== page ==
I recently finished reading Dr. Stuart McGill’s Back Mechanic book during my return flight from presenting at the Encore Sports Medicine Symposium in Alabama. One of the world’s best spine experts, Dr. McGill presents some extremely practical methods for identifying, avoiding and relieving many types of back pain, along with a slew of back friendly exercises. I highly recommend the book to trainers and lifters alike.
Dr. McGill repeated one message over and over: avoid your painful movements and perform as much pain-free movement as possible. This really stuck with me because many people are too quick to stop training entirely when they get injured.
Not coincidentally, I had the opportunity to watch Eric Cressey assess several clients with lower back pain recently, which prompted me to pick up Dr. McGill’s book. Between these two movement experts, I picked up some commonalities in exercise selection and programming specific to back pain. Again, not coincidentally, they relied heavily on avoiding identified painful motions and grooving non-painful motions.
As strength coaches, it’s our job to teach good movement, not to treat pain. That said, I’m no doctor, so if you’re in pain, go get it checked out. These suggestions are merely for those looking to train AROUND pain, or for those lifters who want to minimize spinal loading.
1. Choose Single Leg Exercises Over Bilateral
It turns out a lot of people with back pain simply aren’t good candidates for axially-loaded bilateral lower body exercise. In plain English, that means two-legged exercises that apply compressive or shear loads to the spine, like squats and deadlifts.
Reducing spinal motion and increasing hip motion is key for back health, and single leg exercises do just that. Movements like lunges and split squats put one hip in flexion and one hip in extension. This makes it much less likely that the spine will go into a lot of flexion or extension.
And as much as it pains me to NOT include squatting and deadlifting in someone’s program, it’s entirely possible to train hard and heavy with single leg exercises. If you’re not injured and desperate to move some heavy weight, try holding onto a power rack for balance.
Opt for dumbbells at your sides or an anterior load (goblet or front squat position) rather than holding the bar on your back. Both these options help engage your abs and reduce the chance of moving through your spine.
2. Groove the Hip Hinge
As I just mentioned, learning to move through the hips instead of the spine is crucial for back friendly exercises. The hip hinge is the most important movement you can master to keep your back happy.
Deadlifting is the most common loaded form of the hip hinge, but you don’t need to deadlift to groove this essential pattern. There are many exercises that are pattern-assisted (i.e. the exercise is designed to make the hinge easier to learn) and don’t aggressively load the spine. Here are my favorites:
Cable Pull Through
The pull-through is my favorite because the cable assists you into a posterior weight shift. This teaches you to load your hips instead of your knees. Make sure to avoid arching or rounding your lower back.
3-Point PVC Hip Hinge
Using a PVC pipe behind your back teaches you what it means to maintain a normal spinal curve while moving your hips. Make sure to keep the pipe in contact with the back of your head, your mid-back and your butt.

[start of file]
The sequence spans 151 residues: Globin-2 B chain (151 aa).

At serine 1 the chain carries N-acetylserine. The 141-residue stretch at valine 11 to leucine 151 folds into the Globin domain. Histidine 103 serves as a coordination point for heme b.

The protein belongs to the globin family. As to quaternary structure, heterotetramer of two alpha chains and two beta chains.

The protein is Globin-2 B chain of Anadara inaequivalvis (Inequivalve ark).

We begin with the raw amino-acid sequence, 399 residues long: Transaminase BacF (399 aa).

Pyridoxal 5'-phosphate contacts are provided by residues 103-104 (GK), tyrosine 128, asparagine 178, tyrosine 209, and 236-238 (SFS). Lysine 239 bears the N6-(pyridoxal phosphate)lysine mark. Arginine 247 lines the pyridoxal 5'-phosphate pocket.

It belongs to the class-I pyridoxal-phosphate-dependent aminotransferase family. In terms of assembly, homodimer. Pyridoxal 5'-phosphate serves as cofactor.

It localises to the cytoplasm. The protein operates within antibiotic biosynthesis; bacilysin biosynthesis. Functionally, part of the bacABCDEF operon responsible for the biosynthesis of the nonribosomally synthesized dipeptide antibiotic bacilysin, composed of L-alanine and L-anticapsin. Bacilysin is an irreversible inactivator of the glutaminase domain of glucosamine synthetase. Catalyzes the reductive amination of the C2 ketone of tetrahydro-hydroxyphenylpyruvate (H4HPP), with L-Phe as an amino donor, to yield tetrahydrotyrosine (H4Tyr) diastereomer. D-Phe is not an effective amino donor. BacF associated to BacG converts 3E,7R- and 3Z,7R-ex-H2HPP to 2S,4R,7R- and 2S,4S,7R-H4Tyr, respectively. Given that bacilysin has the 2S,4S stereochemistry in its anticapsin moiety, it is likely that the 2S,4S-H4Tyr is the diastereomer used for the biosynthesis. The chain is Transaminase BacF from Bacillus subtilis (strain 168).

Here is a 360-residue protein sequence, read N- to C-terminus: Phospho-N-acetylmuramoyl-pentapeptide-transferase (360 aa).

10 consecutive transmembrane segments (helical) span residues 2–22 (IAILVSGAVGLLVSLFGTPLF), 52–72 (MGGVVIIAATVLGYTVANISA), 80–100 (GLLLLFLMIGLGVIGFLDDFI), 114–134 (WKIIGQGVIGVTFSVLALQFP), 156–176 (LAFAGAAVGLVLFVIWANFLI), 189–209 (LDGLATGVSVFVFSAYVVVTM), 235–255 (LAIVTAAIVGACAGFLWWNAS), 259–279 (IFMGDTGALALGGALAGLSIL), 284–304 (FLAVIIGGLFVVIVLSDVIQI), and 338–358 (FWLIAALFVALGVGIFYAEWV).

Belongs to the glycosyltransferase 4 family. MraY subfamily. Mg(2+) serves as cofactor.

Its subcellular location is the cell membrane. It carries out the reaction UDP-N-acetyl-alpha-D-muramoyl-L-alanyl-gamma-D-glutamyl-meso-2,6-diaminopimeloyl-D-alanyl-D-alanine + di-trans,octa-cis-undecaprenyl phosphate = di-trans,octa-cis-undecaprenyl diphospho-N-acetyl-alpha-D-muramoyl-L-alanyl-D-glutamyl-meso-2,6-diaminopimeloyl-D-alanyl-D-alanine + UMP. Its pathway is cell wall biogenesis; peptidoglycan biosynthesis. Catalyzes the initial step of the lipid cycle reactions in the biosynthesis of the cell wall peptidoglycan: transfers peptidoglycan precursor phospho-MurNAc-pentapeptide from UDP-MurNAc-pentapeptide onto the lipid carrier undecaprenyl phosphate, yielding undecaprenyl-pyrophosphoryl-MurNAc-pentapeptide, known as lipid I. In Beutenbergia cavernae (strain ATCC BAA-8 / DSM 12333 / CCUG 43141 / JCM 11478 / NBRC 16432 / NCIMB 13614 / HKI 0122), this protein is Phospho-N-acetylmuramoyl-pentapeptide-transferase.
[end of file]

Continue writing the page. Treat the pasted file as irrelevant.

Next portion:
3. Get to Neutral in Your Warm-Up
Using warm-up exercises to familiarize yourself with what a neutral spine feels like helps that feeling “stick” once you start lifting heavier weights. What is neutral? It’s slightly different for everyone, but typically means:
- A neck position where the ear stacks directly over the shoulder
- A slight rounding to the upper back
- A slight arch in the lower back
Any significant deviation from this alignment adds stress to the spine. And while we use some exaggerated drills to correct some exaggerated postures (for example, the All Fours Belly Lift uses a lot of flexion to reduce a gross extension posture), it’s best to avoid end ranges if the goal is simply to find neutral.
Prone bridges are an excellent place to start. Make sure to use a low-threshold strategy (i.e. brace your abs at about a 4-out-of-10 effort) to keep your spine straight from head to toe.
Then, progress to Dead Bugs and/or Bird Dogs to work on your ability to stay neutral while moving your limbs.
4. Do More Concentric-Only Assistance Work
Eliminating the eccentric portion from lower body assistance exercises helps spare the spine, simply because most concentric-only exercises can’t be performed with a bar on your back or held in your hands!
My preferred method is dragging or pulling a sled. On top of being spine-friendly, sled work does well to train for aerobic fitness (if done at a lower intensity for longer duration) or fat loss (if done at high intensity for short duration with incomplete rest).
Other options include glute bridge and hip thrust variations, of which single-leg options would be my first choice because of the aforementioned back-friendly nature of unilateral movements.
Give Your Back a Break
Whether you’re training around an injury or simply want to limit your back stress after you’re done doing your big, heavy lifts for the day, these strategies can give your back a break by reducing spinal motion and loading with more back friendly exercises. They won’t cure an existing injury, but they may open up avenues to keep training hard and keep making progress.